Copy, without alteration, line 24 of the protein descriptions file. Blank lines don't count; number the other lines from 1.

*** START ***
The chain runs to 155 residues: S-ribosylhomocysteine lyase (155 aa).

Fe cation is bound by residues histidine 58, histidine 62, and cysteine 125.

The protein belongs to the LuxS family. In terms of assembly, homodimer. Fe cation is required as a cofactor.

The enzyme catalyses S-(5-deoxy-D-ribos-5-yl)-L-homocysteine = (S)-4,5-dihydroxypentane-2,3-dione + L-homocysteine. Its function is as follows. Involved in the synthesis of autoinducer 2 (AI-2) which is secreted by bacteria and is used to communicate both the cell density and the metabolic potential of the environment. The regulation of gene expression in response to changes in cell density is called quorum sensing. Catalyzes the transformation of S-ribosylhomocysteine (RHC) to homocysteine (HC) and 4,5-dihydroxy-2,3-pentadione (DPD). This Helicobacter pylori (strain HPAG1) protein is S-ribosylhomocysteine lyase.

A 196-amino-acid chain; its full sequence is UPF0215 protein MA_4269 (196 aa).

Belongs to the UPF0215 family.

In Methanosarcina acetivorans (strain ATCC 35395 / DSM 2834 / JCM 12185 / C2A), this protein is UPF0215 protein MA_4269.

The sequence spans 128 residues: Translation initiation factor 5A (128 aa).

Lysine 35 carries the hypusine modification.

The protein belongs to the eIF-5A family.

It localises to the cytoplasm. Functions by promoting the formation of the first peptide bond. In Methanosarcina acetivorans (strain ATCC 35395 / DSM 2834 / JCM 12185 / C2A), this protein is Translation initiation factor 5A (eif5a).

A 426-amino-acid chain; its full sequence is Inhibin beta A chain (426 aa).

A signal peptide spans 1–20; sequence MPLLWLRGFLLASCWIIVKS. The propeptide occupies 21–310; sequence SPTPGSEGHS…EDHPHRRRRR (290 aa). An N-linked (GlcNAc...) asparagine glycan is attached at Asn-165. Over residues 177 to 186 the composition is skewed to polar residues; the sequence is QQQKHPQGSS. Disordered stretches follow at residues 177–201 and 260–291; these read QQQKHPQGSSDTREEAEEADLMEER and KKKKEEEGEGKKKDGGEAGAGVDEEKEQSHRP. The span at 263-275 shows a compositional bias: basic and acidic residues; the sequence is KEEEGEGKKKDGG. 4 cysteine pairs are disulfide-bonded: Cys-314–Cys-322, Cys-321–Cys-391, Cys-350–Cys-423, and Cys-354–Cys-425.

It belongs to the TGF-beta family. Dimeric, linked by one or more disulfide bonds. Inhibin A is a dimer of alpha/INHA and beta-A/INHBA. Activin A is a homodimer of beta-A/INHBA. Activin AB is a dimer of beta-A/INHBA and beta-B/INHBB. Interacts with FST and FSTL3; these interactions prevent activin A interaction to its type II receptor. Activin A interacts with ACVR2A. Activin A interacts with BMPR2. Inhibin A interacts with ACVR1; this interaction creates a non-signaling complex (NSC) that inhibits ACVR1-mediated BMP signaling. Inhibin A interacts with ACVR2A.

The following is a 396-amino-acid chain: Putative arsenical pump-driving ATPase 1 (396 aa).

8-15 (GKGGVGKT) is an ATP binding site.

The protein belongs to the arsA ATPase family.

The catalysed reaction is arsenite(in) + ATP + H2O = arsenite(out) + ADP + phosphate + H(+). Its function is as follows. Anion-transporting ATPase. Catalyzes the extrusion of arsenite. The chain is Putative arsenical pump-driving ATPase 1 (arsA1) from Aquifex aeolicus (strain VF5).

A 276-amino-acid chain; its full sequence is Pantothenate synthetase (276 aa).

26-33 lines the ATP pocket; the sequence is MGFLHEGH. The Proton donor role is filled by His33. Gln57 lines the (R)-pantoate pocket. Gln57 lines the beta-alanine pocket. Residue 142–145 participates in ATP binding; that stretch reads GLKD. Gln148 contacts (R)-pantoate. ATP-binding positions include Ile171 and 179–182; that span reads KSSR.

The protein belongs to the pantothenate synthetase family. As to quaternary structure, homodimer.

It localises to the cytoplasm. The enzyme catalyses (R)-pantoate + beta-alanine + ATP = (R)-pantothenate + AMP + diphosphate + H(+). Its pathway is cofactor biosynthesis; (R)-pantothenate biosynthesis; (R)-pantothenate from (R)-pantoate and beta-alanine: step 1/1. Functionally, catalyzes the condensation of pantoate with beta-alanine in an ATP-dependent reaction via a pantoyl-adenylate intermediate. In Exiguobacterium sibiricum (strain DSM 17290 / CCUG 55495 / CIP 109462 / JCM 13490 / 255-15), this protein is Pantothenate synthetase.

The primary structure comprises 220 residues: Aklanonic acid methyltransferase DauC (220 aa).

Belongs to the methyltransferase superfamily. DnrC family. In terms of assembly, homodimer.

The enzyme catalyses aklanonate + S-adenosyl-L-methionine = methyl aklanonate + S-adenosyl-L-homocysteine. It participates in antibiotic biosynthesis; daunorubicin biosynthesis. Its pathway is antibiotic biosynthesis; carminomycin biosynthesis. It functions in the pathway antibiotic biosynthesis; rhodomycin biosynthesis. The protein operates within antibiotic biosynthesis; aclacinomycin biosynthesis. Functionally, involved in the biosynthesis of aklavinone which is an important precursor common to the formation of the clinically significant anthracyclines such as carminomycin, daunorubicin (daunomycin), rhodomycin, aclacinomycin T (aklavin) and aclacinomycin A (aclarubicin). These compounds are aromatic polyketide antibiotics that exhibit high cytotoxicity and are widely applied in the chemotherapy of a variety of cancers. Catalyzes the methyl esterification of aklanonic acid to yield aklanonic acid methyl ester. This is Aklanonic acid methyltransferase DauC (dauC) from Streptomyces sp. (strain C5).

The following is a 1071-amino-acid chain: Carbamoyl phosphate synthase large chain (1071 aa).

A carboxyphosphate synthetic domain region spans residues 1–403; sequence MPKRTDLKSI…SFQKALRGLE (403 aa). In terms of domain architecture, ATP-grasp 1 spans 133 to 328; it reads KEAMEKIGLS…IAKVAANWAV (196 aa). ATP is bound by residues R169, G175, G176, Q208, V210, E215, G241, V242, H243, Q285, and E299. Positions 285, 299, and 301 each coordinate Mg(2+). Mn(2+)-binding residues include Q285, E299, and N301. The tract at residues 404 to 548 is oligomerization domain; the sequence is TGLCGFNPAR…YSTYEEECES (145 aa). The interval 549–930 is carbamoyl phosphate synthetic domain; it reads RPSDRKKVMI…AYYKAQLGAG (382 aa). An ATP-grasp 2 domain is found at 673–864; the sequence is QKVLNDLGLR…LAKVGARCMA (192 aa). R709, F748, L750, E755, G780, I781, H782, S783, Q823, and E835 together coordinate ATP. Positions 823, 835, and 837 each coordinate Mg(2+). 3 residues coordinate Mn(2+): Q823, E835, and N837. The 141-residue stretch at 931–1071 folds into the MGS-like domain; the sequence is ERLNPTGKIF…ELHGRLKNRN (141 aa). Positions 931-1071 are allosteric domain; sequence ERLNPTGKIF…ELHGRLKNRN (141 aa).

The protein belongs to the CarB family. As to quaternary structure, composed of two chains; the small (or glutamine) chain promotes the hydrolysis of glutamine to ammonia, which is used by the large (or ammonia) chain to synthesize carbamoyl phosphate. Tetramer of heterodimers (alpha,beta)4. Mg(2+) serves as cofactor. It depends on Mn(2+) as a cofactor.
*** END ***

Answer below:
Belongs to the methyltransferase superfamily. DnrC family. In terms of assembly, homodimer.